The enactment of the PWFA marks another critical milestone for protecting maternal well-being, ensuring that women don’t have to choose between keeping their job and the health of their pregnancy. The PWFA gives pregnant and postpartum workers the right to reasonable accommodations to perform the essential functions of their jobs unless an employer can prove undue hardships. Mirroring the protections of the American with Disabilities Act (ADA), the PWFA uses the same definitions of reasonable accommodations and undue hardship, and also requires that employers engage in an interactive process to meet a worker’s needs.
Reasonable accommodations will vary by individual. Examples might include modifying existing facilities, changing a work schedule, transferring an employee to a less physically demanding position, and providing the time and space for a postpartum employee to pump breast milk, to name a few.
Protections for employees include:
- Workers have a right to reasonable accommodations for pregnancy, childbirth recovery and related medical conditions, including lactation.
- A pregnant or postpartum employee does not need to have a pregnancy-related disability to be eligible for an accommodation – this represents a major change to existing law.
- The bill protects workers from any retaliation.
Ten years in the making, the PWFA is considered a landmark civil rights law for pregnant workers. The bill received bipartisan support, as well as support from more than 200 advocates, civil rights organizations and business groups, including the U.S. Chamber of Commerce and the Society for Human Resources Management.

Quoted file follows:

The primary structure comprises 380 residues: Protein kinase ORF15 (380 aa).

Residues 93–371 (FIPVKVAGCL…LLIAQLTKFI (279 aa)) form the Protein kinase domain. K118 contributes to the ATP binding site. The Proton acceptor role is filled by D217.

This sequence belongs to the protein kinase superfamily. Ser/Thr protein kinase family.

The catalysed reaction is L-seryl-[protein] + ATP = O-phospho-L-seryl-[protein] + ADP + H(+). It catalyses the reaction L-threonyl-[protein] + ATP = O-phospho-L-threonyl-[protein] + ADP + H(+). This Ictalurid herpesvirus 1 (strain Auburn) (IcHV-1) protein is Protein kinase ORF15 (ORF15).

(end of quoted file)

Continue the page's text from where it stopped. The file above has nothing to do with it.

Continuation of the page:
What employers should know:
- The PWFA was signed into law December 29, 2022, and takes effect June 27, 2023.
- The law covers government employees and anyone employed at a private company with at least 15 employees.
- As with ADA compliance, any requests for pregnancy-related accommodations will prompt an individual analysis followed by the implementation of reasonable accommodations.
- The law extends to part-time, temporary and seasonal workers.
How Employers Can Prepare for the New Regulatory Landscape
- Since the PUMP Act is already in effect, at the minimum, employers need to promptly review their company policy for nursing mothers. If you’re not sure about your lactation accommodation policies, now is the time to revisit existing policies or create new protocols to provide the needed time and private space to pump.
- For compliance with the PWFA, employers with 15 or more employees will need to discuss and offer any reasonable accommodations to pregnant workers in the same way ADA compliance is handled. Reviewing policies internally now will prepare your company for when the bill goes into effect in June.
- Even if you already have robust policies for both pregnant and postpartum employees, take the time to update managers on the new federal laws and requirements.
- It’s also critical to balance a companywide policy with an individualized approach that takes into account any special circumstances and needs for pregnant or postpartum parents.
- Keep in mind that these new laws are in addition to whatever state mandates are already in place.
For expert counsel, take advantage of our many resources detailing how to develop accommodations for nursing employees. Kin also can work alongside you to navigate the changing legal landscape and implement turnkey, fully compliant lactation programs.